Oncothermia, i. e. modulated-electro-hyperthermia for oncological use, is a fast developing supportive, complementary treatment method against different types of tumors. The principles are based on the classical method of Hyperthermia, but our aim, besides the absolute increase in temperature, is especially the direct electric-field energy absorption in the extracellular liquid and destroying the membrane of the cancer cells. Oncothermia’s effect is synergic to radiotherapy and to numerous chemotherapies. Furthermore, it leads to an increased immunogenicity and effectively reduces the pain of the patient.
Oncothermia in general is not used as a sole therapy. Usually it is combined with chemotherapy, radiotherapy or other therapies and their combination. The method transfers energy using the principle of capacitive coupling (like a condenser) of radio waves of 13,56 MHz. No external shielding is needed. Oncothermia utilizes the special absorption rate of the near-membrane extracellular liquid of the tumour. The tumor tissue has lower impedance than the surrounding tissues, so most of the energy is transmitted and absorbed by the cancerous lesion. This selection of the tumour tissues (self-focusing) renders external focusing unnecessary.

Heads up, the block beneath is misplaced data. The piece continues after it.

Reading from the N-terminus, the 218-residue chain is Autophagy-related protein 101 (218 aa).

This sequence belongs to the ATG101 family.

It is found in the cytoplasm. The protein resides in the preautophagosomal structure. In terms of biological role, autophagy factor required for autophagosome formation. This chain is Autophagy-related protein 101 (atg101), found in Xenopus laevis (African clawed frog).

Oncothermia achieves a permanent increase of the temperature in the extracellular liquid of the tumour tissue. Due to the constant energy-supply, a temperature gradient (temperature drop) between the extra- and intracellular electrolytes develops until the thermal equilibrium is reached at the end of the therapy. This (in absolute numbers very low) temperature difference acts on the likewise small distance through the cellular membrane (from extra- to intracellular) and that leads to a destabilizing thermal stress on the membrane of the tumour cells, leading those into necrosis or apoptosis. If you would like to read more Oncothermia article by Dr Michael Prytula ND and Dr Mike Um ND
Oncothermia as a monotherapy Cancer Case Studies: Rectosigmoid Cancer with Liver Metastasis, Hepatocellular Carcinoma, Pancreatic Cancer (3), Synovial Sarcoma, Adenoid Cystic Carcinoma, Lung Cancer (3), Bladder Cancer, Ovarian Cancer, Stomach Cancer (2), Rectal Cancer, and Renal Carcinoma.